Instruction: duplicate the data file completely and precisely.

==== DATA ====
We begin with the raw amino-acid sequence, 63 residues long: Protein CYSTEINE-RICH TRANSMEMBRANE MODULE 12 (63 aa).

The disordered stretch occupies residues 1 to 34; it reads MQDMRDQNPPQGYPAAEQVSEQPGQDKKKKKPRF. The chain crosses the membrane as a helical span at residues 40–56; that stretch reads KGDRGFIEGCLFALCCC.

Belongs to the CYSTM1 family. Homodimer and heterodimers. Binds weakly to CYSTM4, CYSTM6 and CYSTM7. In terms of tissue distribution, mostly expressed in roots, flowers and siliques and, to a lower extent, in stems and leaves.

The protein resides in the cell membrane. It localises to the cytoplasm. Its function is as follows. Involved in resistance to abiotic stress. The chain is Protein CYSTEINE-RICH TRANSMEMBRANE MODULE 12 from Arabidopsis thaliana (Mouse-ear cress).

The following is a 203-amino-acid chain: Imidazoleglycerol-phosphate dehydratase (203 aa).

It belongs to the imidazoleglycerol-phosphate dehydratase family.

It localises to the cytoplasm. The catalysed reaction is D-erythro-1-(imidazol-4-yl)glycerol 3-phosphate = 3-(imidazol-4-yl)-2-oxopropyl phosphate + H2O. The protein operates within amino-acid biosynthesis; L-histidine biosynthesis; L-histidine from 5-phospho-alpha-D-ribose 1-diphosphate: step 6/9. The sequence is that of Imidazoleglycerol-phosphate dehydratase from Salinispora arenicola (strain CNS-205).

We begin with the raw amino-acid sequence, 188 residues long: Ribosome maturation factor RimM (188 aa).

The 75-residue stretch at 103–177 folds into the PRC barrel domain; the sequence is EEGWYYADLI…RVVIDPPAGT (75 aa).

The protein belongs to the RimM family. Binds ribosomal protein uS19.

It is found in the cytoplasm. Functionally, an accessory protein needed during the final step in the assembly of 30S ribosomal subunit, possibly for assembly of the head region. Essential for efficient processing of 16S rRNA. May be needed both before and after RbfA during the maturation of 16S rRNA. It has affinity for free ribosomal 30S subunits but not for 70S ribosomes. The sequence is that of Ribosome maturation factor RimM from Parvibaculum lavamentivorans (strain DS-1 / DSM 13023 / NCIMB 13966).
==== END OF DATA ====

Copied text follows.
We begin with the raw amino-acid sequence, 63 residues long: Protein CYSTEINE-RICH TRANSMEMBRANE MODULE 12 (63 aa).

The disordered stretch occupies residues 1 to 34; it reads MQDMRDQNPPQGYPAAEQVSEQPGQDKKKKKPRF. The chain crosses the membrane as a helical span at residues 40–56; that stretch reads KGDRGFIEGCLFALCCC.

Belongs to the CYSTM1 family. Homodimer and heterodimers. Binds weakly to CYSTM4, CYSTM6 and CYSTM7. In terms of tissue distribution, mostly expressed in roots, flowers and siliques and, to a lower extent, in stems and leaves.

The protein resides in the cell membrane. It localises to the cytoplasm. Its function is as follows. Involved in resistance to abiotic stress. The chain is Protein CYSTEINE-RICH TRANSMEMBRANE MODULE 12 from Arabidopsis thaliana (Mouse-ear cress).

The following is a 203-amino-acid chain: Imidazoleglycerol-phosphate dehydratase (203 aa).

It belongs to the imidazoleglycerol-phosphate dehydratase family.

It localises to the cytoplasm. The catalysed reaction is D-erythro-1-(imidazol-4-yl)glycerol 3-phosphate = 3-(imidazol-4-yl)-2-oxopropyl phosphate + H2O. The protein operates within amino-acid biosynthesis; L-histidine biosynthesis; L-histidine from 5-phospho-alpha-D-ribose 1-diphosphate: step 6/9. The sequence is that of Imidazoleglycerol-phosphate dehydratase from Salinispora arenicola (strain CNS-205).

We begin with the raw amino-acid sequence, 188 residues long: Ribosome maturation factor RimM (188 aa).

The 75-residue stretch at 103–177 folds into the PRC barrel domain; the sequence is EEGWYYADLI…RVVIDPPAGT (75 aa).

The protein belongs to the RimM family. Binds ribosomal protein uS19.

It is found in the cytoplasm. Functionally, an accessory protein needed during the final step in the assembly of 30S ribosomal subunit, possibly for assembly of the head region. Essential for efficient processing of 16S rRNA. May be needed both before and after RbfA during the maturation of 16S rRNA. It has affinity for free ribosomal 30S subunits but not for 70S ribosomes. The sequence is that of Ribosome maturation factor RimM from Parvibaculum lavamentivorans (strain DS-1 / DSM 13023 / NCIMB 13966).